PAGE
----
These Hs not just substitute the three Es but also include other aspects. I am not talking about just tangible, number-oriented stats, but a much larger thing now.

Neeraj Manchanda

For users of the IIT Gandhinagar guest house, the robust and passive response provides good daylighting, thermal control and a microclimate that, together, comprise a good experiential feel. Shade makes the generous semi-indoor outdoor spaces feasible in Gandhinagar.

The integration in the project of the traditional elements of Gujarati art and craft with non-repeated end-to-end horizontal murals in every room completes the experiential connection to the location for users.

Today, the project has been in use for about a year, and the architects now look forward to hearing from users. Post-occupancy feedback from IIT Gandhinagar validates that the project brief has been delivered and that the outcome corresponds to the objectives set at the outset.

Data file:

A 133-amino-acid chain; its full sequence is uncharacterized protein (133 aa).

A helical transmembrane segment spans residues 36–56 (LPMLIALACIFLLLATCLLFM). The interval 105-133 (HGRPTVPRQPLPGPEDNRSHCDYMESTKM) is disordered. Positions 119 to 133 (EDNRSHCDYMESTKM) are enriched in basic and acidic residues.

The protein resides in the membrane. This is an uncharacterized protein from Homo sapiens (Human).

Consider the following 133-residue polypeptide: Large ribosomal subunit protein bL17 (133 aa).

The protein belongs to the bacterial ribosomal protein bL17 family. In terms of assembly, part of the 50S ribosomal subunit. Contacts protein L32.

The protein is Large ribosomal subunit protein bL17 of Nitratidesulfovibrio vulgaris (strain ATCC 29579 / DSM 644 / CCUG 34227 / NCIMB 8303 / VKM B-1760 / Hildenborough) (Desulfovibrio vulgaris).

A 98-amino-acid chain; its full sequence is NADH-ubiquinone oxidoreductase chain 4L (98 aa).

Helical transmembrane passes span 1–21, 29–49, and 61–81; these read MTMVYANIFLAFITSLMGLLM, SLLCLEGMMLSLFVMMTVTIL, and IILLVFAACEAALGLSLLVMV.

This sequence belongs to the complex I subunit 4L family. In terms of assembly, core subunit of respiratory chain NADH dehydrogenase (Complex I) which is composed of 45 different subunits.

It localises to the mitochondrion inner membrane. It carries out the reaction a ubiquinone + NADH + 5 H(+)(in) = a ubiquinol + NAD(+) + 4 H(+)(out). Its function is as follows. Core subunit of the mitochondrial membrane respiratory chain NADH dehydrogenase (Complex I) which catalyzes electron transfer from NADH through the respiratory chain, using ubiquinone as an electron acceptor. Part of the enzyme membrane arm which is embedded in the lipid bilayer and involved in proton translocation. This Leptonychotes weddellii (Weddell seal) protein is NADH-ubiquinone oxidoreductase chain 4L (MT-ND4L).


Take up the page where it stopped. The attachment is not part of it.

Architects can tend to pronounce verdict on completed projects in isolation of any project’s core- constituency: its users. Here, in this case, in the words of the IIT team responding to the project after its completion, ‘everything discussed at the outset was addressed’. The project has elicited a positive response from the extended IIT Gandhinagar community. That, to me personally, means a lot.

Neeraj Manchanda



Sections and Elevations


IIT Gandhinagar Guest house facts

Comprehensive Architectural Consultancy: Neeraj Manchanda Architects
Partner in charge
: Neeraj Manchanda
Project Architects: Zia Jehanzeb, Tanvi Verma, Chirag Batra, Siddhartha Babbar, Sharmishtha Agarwal, Rahul Singh Ranjan